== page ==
Does Water Lower Blood Sugar?

Does drinking water lower blood sugar?

Article Summary: Does Water Lower Blood Sugar?

Staying hydrated contributes to healthy blood sugar levels and insulin, but it’s by no means a miracle solution if you have high blood sugar issues. You’ll notice the biggest improvement in your blood sugar levels if you are not usually drinking enough water. Standard rule of thumb is to drink 6-10 glasses of water day. If you’re already drinking this much, or more, you’re unlikely to get more benefits. Make sure to consider other factors that can help you manage your blood sugar, including eating a healthy diet, exercising at least 3 times per week, and taking supplements such as berberine and chromium, and managing stress.


Blood Sugar and Water

We need water to stay alive and healthy, and in the context of this article, it also helps to regulate our blood sugar. Your kidneys are in charge of regulating fluids including your blood. Drinking water can help, through the kidneys, flush out excess blood sugar, which in turn improves insulin sensitivity.

If you’re new to blood sugar, insulin and similar terminology, blood sugar is essentially the amount of glucose in your blood. Glucose is a form of sugar that our body primarily uses for energy. We get it from food, mainly carbohydrates.

So now that you understand what blood sugar is, let’s have a closer look at how our water intake and blood sugar levels are connected.

Does water lower blood sugar?

Yes, to an extent, and it depends on how much water you already drink. Some evidence shows that drinking water helps your body regulate better its blood sugar levels.

Specifically, drinking water if you usually don’t consume enough is shown to lower your blood glucose and copeptin. [1]

By contrast, being dehydrated most of the day increases your chances of having unhealthily high levels of blood sugar. [2]

If you already consume 8 or more glasses of water per day, it’s unlikely drinking more will help you much. In fact, too much water is unhealthy in its own way.

How does water lower blood sugar?

Two main ways. Water helps your kidneys process excess sugar from the blood. More specifically, drinking water dilutes the blood and makes it easier for your kidneys to remove excess sugar. [2]

Another way it helps lower blood sugar is by improving insulin sensitivity. Insulin is a hormone that helps your body utilize glucose for energy. Dehydration makes your cells less sensitive to insulin. Resulting in less efficient glucose use, and by extension – high blood sugar levels.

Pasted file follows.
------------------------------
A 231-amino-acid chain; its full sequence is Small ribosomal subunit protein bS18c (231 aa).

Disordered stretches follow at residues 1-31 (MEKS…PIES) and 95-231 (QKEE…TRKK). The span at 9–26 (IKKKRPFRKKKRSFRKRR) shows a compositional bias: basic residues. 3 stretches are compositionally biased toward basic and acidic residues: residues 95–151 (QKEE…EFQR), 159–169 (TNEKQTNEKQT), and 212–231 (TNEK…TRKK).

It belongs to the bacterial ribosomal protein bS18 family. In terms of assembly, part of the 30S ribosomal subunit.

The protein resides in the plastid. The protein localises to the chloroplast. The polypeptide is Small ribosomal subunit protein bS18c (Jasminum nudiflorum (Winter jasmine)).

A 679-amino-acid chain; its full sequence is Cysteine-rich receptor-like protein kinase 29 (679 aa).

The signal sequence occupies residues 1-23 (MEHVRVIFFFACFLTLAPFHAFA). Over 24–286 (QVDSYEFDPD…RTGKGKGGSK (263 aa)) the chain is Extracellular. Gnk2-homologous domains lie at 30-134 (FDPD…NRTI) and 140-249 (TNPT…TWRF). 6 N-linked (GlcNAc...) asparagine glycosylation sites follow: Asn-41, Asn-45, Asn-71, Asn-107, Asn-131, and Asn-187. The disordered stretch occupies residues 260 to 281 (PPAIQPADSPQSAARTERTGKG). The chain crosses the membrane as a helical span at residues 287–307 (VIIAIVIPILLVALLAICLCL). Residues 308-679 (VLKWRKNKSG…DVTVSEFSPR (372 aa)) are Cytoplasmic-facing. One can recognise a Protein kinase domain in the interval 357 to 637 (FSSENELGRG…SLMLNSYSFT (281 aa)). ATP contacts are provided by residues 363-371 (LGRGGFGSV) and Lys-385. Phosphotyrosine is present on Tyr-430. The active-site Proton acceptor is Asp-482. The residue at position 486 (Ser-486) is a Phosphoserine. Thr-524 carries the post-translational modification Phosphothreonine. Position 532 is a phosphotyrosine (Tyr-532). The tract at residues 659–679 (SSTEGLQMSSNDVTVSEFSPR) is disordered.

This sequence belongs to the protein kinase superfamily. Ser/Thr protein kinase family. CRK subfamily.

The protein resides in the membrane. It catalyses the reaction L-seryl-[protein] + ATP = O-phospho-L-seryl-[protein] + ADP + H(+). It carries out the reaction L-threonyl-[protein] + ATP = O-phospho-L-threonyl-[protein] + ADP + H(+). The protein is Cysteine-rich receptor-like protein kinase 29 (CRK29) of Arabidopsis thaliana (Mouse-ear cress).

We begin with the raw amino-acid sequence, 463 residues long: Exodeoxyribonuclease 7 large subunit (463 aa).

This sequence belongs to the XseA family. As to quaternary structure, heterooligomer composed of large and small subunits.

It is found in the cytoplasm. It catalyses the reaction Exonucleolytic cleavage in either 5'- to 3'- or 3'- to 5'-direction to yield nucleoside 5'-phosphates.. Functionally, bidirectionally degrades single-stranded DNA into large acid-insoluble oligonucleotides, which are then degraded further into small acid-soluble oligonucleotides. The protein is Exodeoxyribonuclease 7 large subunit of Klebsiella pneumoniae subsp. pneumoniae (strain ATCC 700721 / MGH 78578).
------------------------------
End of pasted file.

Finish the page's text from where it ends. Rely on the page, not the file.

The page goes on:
Anything Else to Consider?

Obviously, drinking enough water is just the first, most basic step that you should take, but there are other ways you can keep your blood sugar levels healthy.

They include:

  • Eating a nutrient-dense diet focusing on foods that stabilize blood sugar [3]
  • Exercising, specifically HIIT or strength training
  • Keeping stress low
  • Taking medication if nothing else works and if you doctor says so

Supplements for Lowering Blood Sugar

Luckily, there are also supplements and herbs that are shown as effective for lowering blood sugar. [4] Here are three of our recommended ones:

  • Cinnamon: Cinnamon is a spice that works to improve insulin sensitivity and lower blood sugar levels.
  • Chromium: Chromium is a mineral that helps the body use insulin more effectively.
  • Berberine: Berberine is a plant compound that has been shown to have anti-diabetic effects.

Obviously, supplements aren’t a substitute for medication or insulin. If you are researching supplements to help lower your blood sugar levels and if you have a condition or taking meds, talk to your MD first.

Conclusion

Water is something many of us neglect, but drinking your 8 glasses per day can really make a difference in your blood sugar levels. If you already drink enough water every day, then consider other methods like modifying your diet, incorporating exercises such as HIIT, and taking natural supplements.

It’s important to talk to your doctor as soon as possible if you suspect you have high blood sugar. Remember that our posts aren’t meant as medical advice, they are informational and for entertainment purposes only.

References

  1. Enhörning S, Brunkwall L, Tasevska I, Ericson U, Persson Tholin J, Persson M, Lemetais G, Vanhaecke T, Dolci A, Perrier ET, Melander O. Water Supplementation Reduces Copeptin and Plasma Glucose in Adults With High Copeptin: The H2O Metabolism Pilot Study. J Clin Endocrinol Metab. 2019 Jun 1;104(6):1917-1925. doi: 10.1210/jc.2018-02195. PMID: 30566641; PMCID: PMC6541888.
    https://www.ncbi.nlm.nih.gov/pmc/articles/PMC6541888/#:~:text=Conclusions,and%20thus%20reducing%20diabetes%20risk.
  2. Johnson EC, Bardis CN, Jansen LT, Adams JD, Kirkland TW, Kavouras SA. Reduced water intake deteriorates glucose regulation in patients with type 2 diabetes. Nutr Res. 2017 Jul;43:25-32. doi: 10.1016/j.nutres.2017.05.004. Epub 2017 May 17. PMID: 28739050.
    https://pubmed.ncbi.nlm.nih.gov/28739050/
  3. Murillo S, Mallol A, Adot A, Juárez F, Coll A, Gastaldo I, Roura E. Culinary strategies to manage glycemic response in people with type 2 diabetes: A narrative review. Front Nutr. 2022 Nov 10;9:1025993. doi: 10.3389/fnut.2022.1025993. PMID: 36438742; PMCID: PMC9684673.
    https://www.ncbi.nlm.nih.gov/pmc/articles/PMC9684673/
  4. Cross LV, Thomas JR. Safety and Efficacy of Dietary Supplements for Diabetes. Diabetes Spectr. 2021 Jan;34(1):67-72. doi: 10.2337/ds19-0068. PMID: 33627996; PMCID: PMC7887529.
    https://www.ncbi.nlm.nih.gov/pmc/articles/PMC7887529/

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